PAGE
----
The Yukon government is failing to fulfill some of its key responsibilities for the protection of at-risk children and families, according to a new auditor general’s report.
Child and Family Services failed in most cases to regularly update the individual plans that guide social workers when working with a child or a family, as is required by policy and legislation, the report found.
“The department developed case plans for families and plans of care for children, but it did not review and update most of these plans,” said Ronnie Campbell, assistant auditor general of Canada, at a news conference Tuesday.”
“Without updated plans, the department does not know whether plans are being implemented as intended or whether plans are addressing children’s and families’ needs. These documents are one of the department’s main means of ensuring that it is looking after the best interests of the children, a matter of paramount importance.”
The department also is not doing enough to ensure children in care have access to annual medical and dental check-ups, according to the report.
Of the cases reviewed, 63 per cent had received a medical exam in the past year and 52 per cent had been to the dentist.
Child and Family Services also failed in most cases to develop a transitional plan for youth ages 16 to 19 to ease them into their adult lives.
“This is cause for concern, particularly since studies show that many youth who leave foster care have difficulties as they make the transition to adult life,” said Campbell.
The department also failed to conduct annual reviews of foster homes in most cases.
Staff from Child and Family Services identified two main challenges in completing their duties, said Campbell.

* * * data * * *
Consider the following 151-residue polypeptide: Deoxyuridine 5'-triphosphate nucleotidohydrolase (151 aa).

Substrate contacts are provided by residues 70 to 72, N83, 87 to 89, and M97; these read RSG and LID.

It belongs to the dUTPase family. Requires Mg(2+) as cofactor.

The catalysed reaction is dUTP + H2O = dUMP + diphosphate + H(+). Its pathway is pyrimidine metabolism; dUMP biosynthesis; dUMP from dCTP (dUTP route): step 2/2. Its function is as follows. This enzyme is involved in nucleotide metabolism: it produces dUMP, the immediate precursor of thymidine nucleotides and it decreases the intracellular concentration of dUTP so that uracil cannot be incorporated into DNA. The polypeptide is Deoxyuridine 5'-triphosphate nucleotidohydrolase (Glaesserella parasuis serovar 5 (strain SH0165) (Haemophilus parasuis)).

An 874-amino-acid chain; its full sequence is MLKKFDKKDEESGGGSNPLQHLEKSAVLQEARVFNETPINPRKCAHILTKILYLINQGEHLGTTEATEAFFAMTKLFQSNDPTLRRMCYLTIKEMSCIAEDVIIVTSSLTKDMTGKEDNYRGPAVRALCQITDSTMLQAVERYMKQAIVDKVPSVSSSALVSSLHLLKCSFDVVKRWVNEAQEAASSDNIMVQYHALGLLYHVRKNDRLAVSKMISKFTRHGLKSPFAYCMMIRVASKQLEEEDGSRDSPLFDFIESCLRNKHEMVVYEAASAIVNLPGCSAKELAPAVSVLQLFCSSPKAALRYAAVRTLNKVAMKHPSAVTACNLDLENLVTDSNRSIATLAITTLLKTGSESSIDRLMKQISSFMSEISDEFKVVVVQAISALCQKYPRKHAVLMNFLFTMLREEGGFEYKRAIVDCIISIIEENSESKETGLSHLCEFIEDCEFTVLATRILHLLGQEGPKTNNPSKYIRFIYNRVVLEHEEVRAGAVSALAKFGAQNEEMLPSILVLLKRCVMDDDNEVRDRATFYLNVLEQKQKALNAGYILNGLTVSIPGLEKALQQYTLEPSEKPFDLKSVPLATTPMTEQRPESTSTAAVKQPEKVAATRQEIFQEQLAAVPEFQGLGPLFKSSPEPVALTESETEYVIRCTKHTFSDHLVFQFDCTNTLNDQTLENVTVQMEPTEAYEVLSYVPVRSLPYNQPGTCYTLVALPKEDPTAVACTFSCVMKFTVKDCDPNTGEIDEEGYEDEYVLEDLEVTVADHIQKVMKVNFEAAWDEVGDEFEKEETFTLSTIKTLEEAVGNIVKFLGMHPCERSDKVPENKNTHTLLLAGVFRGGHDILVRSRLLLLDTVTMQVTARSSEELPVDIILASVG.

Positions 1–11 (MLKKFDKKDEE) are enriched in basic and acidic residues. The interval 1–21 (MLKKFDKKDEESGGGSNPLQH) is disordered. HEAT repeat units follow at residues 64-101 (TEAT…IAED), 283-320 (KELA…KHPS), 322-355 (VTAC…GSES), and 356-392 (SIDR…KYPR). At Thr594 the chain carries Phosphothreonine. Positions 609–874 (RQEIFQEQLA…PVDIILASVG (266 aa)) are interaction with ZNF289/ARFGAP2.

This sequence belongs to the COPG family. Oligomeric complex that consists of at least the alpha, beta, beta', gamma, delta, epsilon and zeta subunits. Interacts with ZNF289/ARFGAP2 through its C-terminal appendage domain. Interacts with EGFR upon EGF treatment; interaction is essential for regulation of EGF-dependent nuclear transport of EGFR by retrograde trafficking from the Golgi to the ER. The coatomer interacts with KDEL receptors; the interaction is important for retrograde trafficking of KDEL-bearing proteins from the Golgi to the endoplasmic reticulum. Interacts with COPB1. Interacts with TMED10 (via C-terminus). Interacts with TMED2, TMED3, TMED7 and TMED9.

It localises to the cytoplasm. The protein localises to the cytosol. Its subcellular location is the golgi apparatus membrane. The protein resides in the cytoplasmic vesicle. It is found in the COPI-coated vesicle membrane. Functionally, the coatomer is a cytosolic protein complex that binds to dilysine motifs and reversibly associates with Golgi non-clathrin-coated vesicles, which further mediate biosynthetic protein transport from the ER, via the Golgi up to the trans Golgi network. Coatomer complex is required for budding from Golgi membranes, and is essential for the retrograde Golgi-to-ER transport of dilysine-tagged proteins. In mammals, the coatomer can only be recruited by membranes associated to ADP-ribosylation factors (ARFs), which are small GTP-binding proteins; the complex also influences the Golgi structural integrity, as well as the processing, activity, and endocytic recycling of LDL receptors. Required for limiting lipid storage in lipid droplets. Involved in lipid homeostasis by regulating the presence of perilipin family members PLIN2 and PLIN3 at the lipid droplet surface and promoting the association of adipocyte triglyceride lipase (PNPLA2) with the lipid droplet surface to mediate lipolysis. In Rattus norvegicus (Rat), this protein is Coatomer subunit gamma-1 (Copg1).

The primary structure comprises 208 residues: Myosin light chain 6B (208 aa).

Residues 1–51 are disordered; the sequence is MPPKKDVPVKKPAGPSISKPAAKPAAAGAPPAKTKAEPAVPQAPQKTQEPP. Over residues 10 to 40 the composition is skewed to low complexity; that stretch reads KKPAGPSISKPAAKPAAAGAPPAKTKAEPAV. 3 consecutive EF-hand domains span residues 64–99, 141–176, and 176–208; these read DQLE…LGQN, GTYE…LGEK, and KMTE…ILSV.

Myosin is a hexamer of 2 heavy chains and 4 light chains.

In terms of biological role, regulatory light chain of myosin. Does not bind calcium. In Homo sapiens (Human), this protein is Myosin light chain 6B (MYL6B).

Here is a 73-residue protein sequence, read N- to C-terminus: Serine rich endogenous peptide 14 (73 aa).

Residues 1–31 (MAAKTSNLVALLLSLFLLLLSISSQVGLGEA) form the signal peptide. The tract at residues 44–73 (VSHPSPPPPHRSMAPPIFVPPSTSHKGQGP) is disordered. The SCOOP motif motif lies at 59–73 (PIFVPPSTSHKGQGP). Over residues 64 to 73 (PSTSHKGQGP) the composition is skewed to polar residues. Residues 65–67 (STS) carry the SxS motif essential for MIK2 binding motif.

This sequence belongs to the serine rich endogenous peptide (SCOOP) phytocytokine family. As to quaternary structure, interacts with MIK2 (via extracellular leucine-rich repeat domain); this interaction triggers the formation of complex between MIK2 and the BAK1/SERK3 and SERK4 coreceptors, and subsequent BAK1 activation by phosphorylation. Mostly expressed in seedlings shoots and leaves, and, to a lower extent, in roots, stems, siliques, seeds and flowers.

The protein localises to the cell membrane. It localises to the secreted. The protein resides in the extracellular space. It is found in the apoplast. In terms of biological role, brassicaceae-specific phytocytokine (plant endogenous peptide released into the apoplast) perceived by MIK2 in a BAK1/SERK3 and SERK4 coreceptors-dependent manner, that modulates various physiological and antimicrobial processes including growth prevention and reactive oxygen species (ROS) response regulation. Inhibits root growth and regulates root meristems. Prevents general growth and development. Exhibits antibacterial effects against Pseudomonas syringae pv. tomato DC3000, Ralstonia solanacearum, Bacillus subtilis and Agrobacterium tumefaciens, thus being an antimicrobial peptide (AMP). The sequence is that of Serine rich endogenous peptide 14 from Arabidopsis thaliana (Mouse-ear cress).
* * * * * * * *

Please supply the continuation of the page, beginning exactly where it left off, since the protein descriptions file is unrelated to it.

The first is recruiting and keeping social workers in Yukon communities.
Between March 2010 and March 2013 several communities went at least a year without a permanent social worker.
Another challenge is the out-of-date software the department uses to track cases.
The DOS-based Client Index System has been in use since 1999.
Staff said that in rural communities it can take up to 20 minutes for the system to accept a keystroke, and many simply do not use it because it is so slow, according to the report.
Because the software is used inconsistently, the department does not have reliable data for reporting purposes.
Child and Family Services has agreed to all of the auditor general’s recommendations, including upgrading its case management software.
“We realize we have some problems and we’re going to work on those right away,” said Doug Graham, minister of health and social services.
The next step will be for the department to come up with an action plan and timelines to achieve those goals, he said.
“It’s going to take an effort on the department’s behalf. We’re going to have to work on implementation of a new computerized system in some form, that’s for sure. We’re going to have to work on reviewing and updating case plans because obviously that’s something we have to do.”
The department should be able to achieve those goals at existing staffing and budget levels, he said.
“We have adequate resources to get the job done.”
Overall the staff do a great job and work hard to meet the department’s goals, he said.
“I have a great deal of faith in them.”
Contact Jacqueline Ronson at